Welcome to lesson one of the free Psychology 101 course! In this introductory lesson, we will focus on learning more about psychology as a discipline. While psychology is one of the most popular classes on college campuses, it is actually a relatively young subject. For this lesson, focus on getting a solid grasp of the basics including some of the major subfields and the history of psychology.
Psychology is often defined as the study of the mind and behavior. Before you can begin studying in earnest, you need to understand some of the basics.
Goals for This Week:
- Learn the basics
- Become familiar with psychology's history
- Learn more about contemporary views on psychology
- Understand the different areas in psychology
- Learn how you can become a consumer of psychology
Click the links below to read the articles and resources related to each topic in this lesson. Don't worry, there's no homework! This is a self-directed lesson, which means it is up to you to read the material and learn the information. Good luck!
Getting StartedBefore you begin studying psychology, you need to gain a clear understanding of exactly what psychology is. When did psychology originate? What do psychologists study? This first lesson will answer these questions and more, providing you with a good foundation for further study of this vast and fascinating subject. Read the following article to learn more about psychology basics.
A Look BackIn order to understand where we are going, it sometimes helps to take a look at where we have been. While psychology is a relatively young discipline, it has a rich and colorful history. With iconic figures like Sigmund Freud and B.F. Skinner, studying the history of psychology provides an intriguing glimpse into the minds of some of preeminent thinkers of the past century. Read this article to get a brief overview of the history of psychology.
Psychology TodayVarious topics and issues in psychology can be approached from a number of different perspectives. In order to study or explain a specific problem, a researcher might look at the biological, environmental, cognitive or cultural influences that may have played key roles. As you are reading this lesson, think about your own outlook. Which perspectives would you use to explain different behaviors? Learn more about the different perspectives in psychology.
Areas of InterestPsychology is a diverse field, so there are many different careers and specialties for students to consider. Whether you are interested in a career in psychology or you simply want to better understand what different professionals do in this highly varied field, learning more about the different specialty areas can give you a better feel for the depth and breadth of this subject. Start exploring some of the major specialty areas in psychology.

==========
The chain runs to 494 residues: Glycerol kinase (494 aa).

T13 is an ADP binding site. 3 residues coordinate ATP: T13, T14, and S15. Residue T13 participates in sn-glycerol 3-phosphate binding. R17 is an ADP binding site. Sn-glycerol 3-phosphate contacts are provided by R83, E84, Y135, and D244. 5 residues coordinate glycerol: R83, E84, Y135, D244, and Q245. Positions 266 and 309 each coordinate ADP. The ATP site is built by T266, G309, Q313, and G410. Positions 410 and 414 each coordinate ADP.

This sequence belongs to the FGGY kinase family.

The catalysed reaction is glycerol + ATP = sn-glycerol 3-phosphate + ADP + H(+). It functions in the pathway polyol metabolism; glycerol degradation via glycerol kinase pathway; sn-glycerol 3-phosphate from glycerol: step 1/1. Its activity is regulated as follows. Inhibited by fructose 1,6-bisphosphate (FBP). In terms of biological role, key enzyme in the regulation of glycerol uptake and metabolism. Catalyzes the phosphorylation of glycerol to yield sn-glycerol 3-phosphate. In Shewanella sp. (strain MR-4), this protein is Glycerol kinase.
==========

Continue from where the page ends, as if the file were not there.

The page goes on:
Understanding PsychologyNearly every day new reports about the findings of the latest psychology studies are broadcast on television, shared on the Internet, printed in newspapers or discussed on daytime talk shows. The first step toward becoming a wise consumer of psychology research is to learn how to evaluate the different news reports you see in popular media sources each day. In this article, we will explore how you can become an informed psychology consumer.
That's it for this lesson! Clearly, there is quite a bit of information here to take in. Once you feel that you are ready, feel free to move on to lesson two of the course. I would recommend giving yourself a brief break from the material, and then come back and review the information from lesson one before moving on to lesson two.
If you find yourself struggling, be sure to check out our great collection of study tips for psychology students. We also have advice on how to study for a psychology exam and how to take good psychology notes.
Sign-Up for the Psychology 101 E-Course
If you want to receive each lesson in your inbox rather than having to remember to visit the site each week, then be sure to sign up for the Psychology 101 E-course. It's completely free and one lesson will arrive via email each week. Be sure to check out the Psychology 101 e-course FAQ page to answers to some of the most common questions.
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Next: Lesson Two